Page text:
Russian Parliament Threatens Demonstrators With Massive Fines
In the latest assault on the freedoms of expression and assembly in Russia, lawmakers loyal to President Putin gave preliminary approval on May 22 to a bill that would threaten demonstration organizers with massive fines of up to 1.5 million rubles, or $48,000. Freedom House strongly condemns this draft legislation, which, while thinly veiled behind claims of protecting public safety, is clearly intended to intimidate demonstrators and severely punish public dissent.
The fines, which may also include up to 200 hours of community service, could be applied to organizers of rallies that turn violent or attract more than a pre-approved number of participants. Even ordinary demonstration attendees could face fines of up to 1 million rubles ($32,000) under the broad definition of “allowing illegal activities during the preparation and conduct of mass actions.” Such sanctions already exist on the books in Russia, but only go up to 50,000 rubles. According to the BBC, even if the proposed fines are reduced in subsequent drafts of the legislation, they are expected to roughly equal the average annual salary in Russia.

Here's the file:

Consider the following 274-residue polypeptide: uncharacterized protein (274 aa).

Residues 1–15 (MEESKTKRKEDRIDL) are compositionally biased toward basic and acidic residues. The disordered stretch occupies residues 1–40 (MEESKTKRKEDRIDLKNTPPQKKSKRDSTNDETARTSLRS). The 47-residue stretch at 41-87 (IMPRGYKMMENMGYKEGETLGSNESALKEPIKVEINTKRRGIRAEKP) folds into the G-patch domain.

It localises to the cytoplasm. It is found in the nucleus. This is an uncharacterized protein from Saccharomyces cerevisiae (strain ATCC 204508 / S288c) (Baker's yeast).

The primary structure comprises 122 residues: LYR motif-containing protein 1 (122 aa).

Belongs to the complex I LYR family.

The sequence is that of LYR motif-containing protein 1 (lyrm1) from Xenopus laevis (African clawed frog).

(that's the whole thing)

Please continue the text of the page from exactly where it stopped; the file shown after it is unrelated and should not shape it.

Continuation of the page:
United Russia, the majority party in the State Duma, approved the first reading of the bill by a 236 to 207 majority, with all other parties voting against or abstaining. President Putin has also voiced his support for the bill. According to reports, several opposition party members were arrested outside of parliament while protesting the legislation. Further underscoring the egregious nature of the bill is the fact that it could be used to punish demonstrators for violence that is all too often instigated by security forces or paid provocateurs. Earlier this month authorities cracked down on a sanctioned peaceful protest in Moscow, launching tear gas on crowds, beating women and journalists, and detaining more than 600 protesters, including three leading opposition figures.
Russia is rated Not Free in Freedom House’s Freedom in the World 2012 survey, and in Freedom of the Press 2012, which ranks it 172nd out of 197 countries for media freedom.
Freedom in the World 2012: Russia
Freedom of the Press 2011: Russia
Nations in Transit 2011: Russia